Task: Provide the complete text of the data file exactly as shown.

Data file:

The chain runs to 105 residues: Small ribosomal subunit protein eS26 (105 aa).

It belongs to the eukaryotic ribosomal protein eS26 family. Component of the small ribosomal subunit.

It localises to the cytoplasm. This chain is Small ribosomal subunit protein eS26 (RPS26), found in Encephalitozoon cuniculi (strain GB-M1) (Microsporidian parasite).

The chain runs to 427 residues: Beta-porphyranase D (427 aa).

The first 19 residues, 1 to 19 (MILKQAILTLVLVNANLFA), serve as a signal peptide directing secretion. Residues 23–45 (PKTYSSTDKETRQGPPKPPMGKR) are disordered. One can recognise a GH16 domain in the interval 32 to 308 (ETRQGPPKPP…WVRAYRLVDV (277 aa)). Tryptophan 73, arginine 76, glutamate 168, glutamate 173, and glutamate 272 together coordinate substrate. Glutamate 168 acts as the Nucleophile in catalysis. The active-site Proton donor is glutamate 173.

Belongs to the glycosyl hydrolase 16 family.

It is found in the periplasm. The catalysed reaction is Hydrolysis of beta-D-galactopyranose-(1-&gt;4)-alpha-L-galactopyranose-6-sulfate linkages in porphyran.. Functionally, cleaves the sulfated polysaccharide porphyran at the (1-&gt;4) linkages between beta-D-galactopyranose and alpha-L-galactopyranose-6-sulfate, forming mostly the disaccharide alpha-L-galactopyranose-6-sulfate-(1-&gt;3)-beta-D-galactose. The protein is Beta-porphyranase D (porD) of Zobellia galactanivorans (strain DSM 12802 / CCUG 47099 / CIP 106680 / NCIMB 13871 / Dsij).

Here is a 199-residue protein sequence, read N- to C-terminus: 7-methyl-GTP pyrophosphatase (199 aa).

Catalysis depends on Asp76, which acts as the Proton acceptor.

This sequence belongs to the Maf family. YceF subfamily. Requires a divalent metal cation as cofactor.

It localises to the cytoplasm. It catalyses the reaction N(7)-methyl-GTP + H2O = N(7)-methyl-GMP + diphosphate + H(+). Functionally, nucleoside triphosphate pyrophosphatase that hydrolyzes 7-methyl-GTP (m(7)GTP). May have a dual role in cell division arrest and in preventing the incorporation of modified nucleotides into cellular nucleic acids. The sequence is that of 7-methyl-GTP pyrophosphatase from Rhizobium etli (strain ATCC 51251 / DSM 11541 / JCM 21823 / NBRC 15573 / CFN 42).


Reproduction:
The chain runs to 105 residues: Small ribosomal subunit protein eS26 (105 aa).

It belongs to the eukaryotic ribosomal protein eS26 family. Component of the small ribosomal subunit.

It localises to the cytoplasm. This chain is Small ribosomal subunit protein eS26 (RPS26), found in Encephalitozoon cuniculi (strain GB-M1) (Microsporidian parasite).

The chain runs to 427 residues: Beta-porphyranase D (427 aa).

The first 19 residues, 1 to 19 (MILKQAILTLVLVNANLFA), serve as a signal peptide directing secretion. Residues 23–45 (PKTYSSTDKETRQGPPKPPMGKR) are disordered. One can recognise a GH16 domain in the interval 32 to 308 (ETRQGPPKPP…WVRAYRLVDV (277 aa)). Tryptophan 73, arginine 76, glutamate 168, glutamate 173, and glutamate 272 together coordinate substrate. Glutamate 168 acts as the Nucleophile in catalysis. The active-site Proton donor is glutamate 173.

Belongs to the glycosyl hydrolase 16 family.

It is found in the periplasm. The catalysed reaction is Hydrolysis of beta-D-galactopyranose-(1-&gt;4)-alpha-L-galactopyranose-6-sulfate linkages in porphyran.. Functionally, cleaves the sulfated polysaccharide porphyran at the (1-&gt;4) linkages between beta-D-galactopyranose and alpha-L-galactopyranose-6-sulfate, forming mostly the disaccharide alpha-L-galactopyranose-6-sulfate-(1-&gt;3)-beta-D-galactose. The protein is Beta-porphyranase D (porD) of Zobellia galactanivorans (strain DSM 12802 / CCUG 47099 / CIP 106680 / NCIMB 13871 / Dsij).

Here is a 199-residue protein sequence, read N- to C-terminus: 7-methyl-GTP pyrophosphatase (199 aa).

Catalysis depends on Asp76, which acts as the Proton acceptor.

This sequence belongs to the Maf family. YceF subfamily. Requires a divalent metal cation as cofactor.

It localises to the cytoplasm. It catalyses the reaction N(7)-methyl-GTP + H2O = N(7)-methyl-GMP + diphosphate + H(+). Functionally, nucleoside triphosphate pyrophosphatase that hydrolyzes 7-methyl-GTP (m(7)GTP). May have a dual role in cell division arrest and in preventing the incorporation of modified nucleotides into cellular nucleic acids. The sequence is that of 7-methyl-GTP pyrophosphatase from Rhizobium etli (strain ATCC 51251 / DSM 11541 / JCM 21823 / NBRC 15573 / CFN 42).